• Fourth grade: region, body, certain, entire, measure, notice, piece, inquiries, unit, generally
  • Fifth grade: among, amongst, course, equation, language, machine, minutes, create, fast, shown, special


Sight words must be taught explicitly. Students also require frequent sight word practice to strengthen their basis. This is especially true for irregularly spelled words that pupils must learn.

Is a "good reader" also a quick reader?

No, not always. Being a good reader entails much more than simply meeting a word-per-minute threshold. Some children are meticulous. Working attentively and at a little slower speed does not always indicate a problem.

Good readers read with feeling. They read as though they were speaking. For example, if a statement finishes with a question mark, their voice will rise. Prosody is the ability to add meaning through intonation. Reading fluency is heavily influenced by prosody and reading speed.

Children who read well think about what they are reading. They establish connections to topics they already know and use critical thinking to generate their own thoughts or ideas about the book. If children can perform these tasks but work a bit slower than their peers, the reading pace is unlikely to be an issue.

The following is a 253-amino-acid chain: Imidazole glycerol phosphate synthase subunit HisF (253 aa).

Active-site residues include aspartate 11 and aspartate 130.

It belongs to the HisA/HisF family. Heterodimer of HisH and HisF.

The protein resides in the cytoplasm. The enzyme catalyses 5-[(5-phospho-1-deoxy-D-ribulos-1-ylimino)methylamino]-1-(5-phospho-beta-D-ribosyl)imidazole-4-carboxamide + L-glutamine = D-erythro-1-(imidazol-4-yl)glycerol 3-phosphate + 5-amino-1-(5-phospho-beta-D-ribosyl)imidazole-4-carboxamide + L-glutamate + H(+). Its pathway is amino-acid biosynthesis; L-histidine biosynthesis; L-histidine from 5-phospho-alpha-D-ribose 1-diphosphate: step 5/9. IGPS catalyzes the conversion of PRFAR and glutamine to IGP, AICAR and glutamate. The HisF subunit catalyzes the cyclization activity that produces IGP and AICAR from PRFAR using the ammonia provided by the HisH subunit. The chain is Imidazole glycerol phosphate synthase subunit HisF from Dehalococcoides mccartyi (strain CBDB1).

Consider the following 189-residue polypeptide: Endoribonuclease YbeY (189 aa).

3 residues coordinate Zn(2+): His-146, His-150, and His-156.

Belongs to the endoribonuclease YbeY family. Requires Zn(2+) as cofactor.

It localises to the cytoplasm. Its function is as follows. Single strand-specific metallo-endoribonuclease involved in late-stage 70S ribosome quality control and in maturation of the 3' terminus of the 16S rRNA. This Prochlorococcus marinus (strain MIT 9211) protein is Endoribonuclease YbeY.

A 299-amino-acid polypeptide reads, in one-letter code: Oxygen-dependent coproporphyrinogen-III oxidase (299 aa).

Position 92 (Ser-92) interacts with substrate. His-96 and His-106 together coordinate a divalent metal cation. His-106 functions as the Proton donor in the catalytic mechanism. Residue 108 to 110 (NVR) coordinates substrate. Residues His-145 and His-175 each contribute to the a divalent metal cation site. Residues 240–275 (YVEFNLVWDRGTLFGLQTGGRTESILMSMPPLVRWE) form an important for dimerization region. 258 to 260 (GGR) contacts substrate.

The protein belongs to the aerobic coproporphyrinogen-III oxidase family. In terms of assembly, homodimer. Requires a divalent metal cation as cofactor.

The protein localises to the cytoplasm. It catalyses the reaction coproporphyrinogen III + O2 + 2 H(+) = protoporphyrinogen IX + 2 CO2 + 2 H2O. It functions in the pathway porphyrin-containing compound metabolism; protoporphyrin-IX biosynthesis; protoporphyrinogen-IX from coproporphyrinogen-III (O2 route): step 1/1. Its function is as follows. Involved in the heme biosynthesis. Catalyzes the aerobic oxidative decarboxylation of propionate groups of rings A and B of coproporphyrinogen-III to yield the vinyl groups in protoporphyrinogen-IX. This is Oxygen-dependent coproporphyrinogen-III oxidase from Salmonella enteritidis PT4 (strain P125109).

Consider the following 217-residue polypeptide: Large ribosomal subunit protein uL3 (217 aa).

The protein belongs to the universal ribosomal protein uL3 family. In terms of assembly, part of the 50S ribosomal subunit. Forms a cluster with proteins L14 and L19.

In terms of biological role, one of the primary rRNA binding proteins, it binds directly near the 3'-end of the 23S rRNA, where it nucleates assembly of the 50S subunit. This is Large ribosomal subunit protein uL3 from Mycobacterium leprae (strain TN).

Kindergarten Sight Word Book
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Kindergarten Sight Words Printable Worksheets
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Sight Word Emergent Reader
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How does a three-period Montessori lesson use Sight Words?

Begin by informing the children that they would be learning puzzle terms. She says that puzzle words are words that cannot be sounded out and must instead be recalled. The director selects three regularly used problem words, such as I, and, the, he, and she.

First Period: The director names each word one by one and instructs the kids to repeat the names back to her. She isolates one at a time by setting it away.

Second period: the director asks the youngster if he can show her the various problem phrases that she shouts out. She spends a lot of time at this time.